SunGard entered the private cloud business officially in 2010, and offers services at its facilities located in Philadelphia, Colorado and Canada, as well as two UK locations. SunGard Enterprise Cloud Services (ECS) delivers IT infrastructure and operational support in either a multi-tenant(which might be considered quasi-public) or a dedicated, private environment via the same platform. The ECS platform is based on technology from VMware, Cisco and EMC.
But SunGard expects later this year to begin offering a self-service public cloud at a yet unspecified facility in North America. It will be a true multi-tenant facility supported by the Apache Foundation CloudStack, Xen and VMware. SunGard Availability is fully committed to CloudStack for its public cloud, Simon Withers, vice president of global cloud products at SunGard Availability Services, told me. (Simon is a UK native, but currently operates on both sides of the Atlantic, and when I caught up with him by phone he was in Philadelphia).
By entering the self-service public cloud market, SunGard is not trying to compete head-on with Amazon Web Services (AWS), the giant in that space. Rather, SunGard's offering is meant to complement its existing cloud services, offering clients an option for testing, development, and rampup, and perhaps use in a hybrid manner with ECS or on-premise systems.
Other issues are in front of SunGard Availability as it builds its cloud services strategy. Hosting and managing both Oracle DBMS and ERP and SAP ERP environments for customers are important parts of its business. Earlier this month, SunGard Availability announced support for virtualized platforms for its SunGard Managed Oracle Services. Virtualized platforms allow companies to make the transition from capital intensive, traditional dedicated infrastructure, leveraging scale and pay-as-you-go multi-tenant models. Managed Oracle Services are designed specifically to run ERP applications and Oracle Databases with pre-certified Oracle server and storage hardware and software, known as Oracle Red Stack.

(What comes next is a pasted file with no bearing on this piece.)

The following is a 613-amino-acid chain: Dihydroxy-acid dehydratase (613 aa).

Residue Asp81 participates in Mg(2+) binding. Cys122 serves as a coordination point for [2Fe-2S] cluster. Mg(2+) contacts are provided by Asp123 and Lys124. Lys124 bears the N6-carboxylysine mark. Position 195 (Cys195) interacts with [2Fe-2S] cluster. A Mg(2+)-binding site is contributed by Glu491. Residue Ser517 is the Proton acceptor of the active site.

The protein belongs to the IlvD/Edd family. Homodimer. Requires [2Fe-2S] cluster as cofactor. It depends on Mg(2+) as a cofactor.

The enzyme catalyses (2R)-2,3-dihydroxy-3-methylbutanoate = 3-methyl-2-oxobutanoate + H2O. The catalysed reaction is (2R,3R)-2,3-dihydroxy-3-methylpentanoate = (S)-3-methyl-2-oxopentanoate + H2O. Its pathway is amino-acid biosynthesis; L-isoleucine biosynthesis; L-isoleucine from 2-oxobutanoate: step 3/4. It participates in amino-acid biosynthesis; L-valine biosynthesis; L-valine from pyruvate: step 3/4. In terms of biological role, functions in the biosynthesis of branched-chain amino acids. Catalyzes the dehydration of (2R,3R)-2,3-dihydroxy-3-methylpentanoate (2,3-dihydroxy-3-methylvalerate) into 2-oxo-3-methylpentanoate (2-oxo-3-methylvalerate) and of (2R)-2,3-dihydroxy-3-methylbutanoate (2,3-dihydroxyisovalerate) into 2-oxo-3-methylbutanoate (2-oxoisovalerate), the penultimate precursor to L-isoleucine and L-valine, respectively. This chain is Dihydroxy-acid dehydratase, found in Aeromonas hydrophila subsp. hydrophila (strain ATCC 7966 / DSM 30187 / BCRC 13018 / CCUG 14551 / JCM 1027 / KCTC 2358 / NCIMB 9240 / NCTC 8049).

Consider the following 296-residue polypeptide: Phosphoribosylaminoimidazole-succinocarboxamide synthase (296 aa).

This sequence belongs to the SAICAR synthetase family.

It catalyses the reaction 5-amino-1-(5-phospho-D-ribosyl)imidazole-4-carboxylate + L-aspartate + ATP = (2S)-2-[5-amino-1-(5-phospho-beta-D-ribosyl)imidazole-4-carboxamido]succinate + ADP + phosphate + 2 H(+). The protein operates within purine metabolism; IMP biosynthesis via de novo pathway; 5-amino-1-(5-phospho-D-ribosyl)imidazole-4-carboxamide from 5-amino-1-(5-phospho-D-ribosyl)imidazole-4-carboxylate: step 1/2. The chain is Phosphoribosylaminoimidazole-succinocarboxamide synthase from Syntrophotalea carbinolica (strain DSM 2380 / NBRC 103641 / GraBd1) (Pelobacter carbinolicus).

SunGard Availability is also evaluating (and perhaps doing some test work) on the SAP HANA Cloud Platform, announced by SAP at its Sapphire Now conference in Orlando in May.
Another possible future platform for SunGard Availability's cloud offerings is VMWare's Hybrid Cloud, announced late last month. VMware initially will offer Hybrid Cloud out of four of its own data centers, but it appears to be looking for third-party partners to host the service. SunGard certainly could be an option given its close working relationship with VMware, although no plans are in place as of now.
Early last year SunGard AS established a partnership with Amazon Web Services for Advanced Consulting and Amazon Direct Connect services. SunGard's long term vision is to provide a broad portfolio of Information Availability solutions, including a planned offering providing customers with managed application availability for AWS environments.
In addition to its extensive hosting management expertise, SunGard Availability also brings some proprietary technology to the table. An example is its Recover2Cloud for vCenter SRM offering for VMware infrastructures at SunGard cloud-based recovery sites, introduced in April.
|Inside SunGard Availability's Spring Garden Street data center /|
Courtesy SunGard Availability
SunGard Availability will add over 52,000 square feet of data center space across North America this year, and continues to expand in Philadelphia, adding capacity this year in Room 2 of its 1500 Spring Garden Street Philadelphia facility, Joe Sullivan, vice president of Product Management, Managed Services, told me. It consisted of an additional 13,500 sq ft of raised floor and 1,215 kW of sellable power, and came online in March.
SunGard Availability has over 3,000 employees.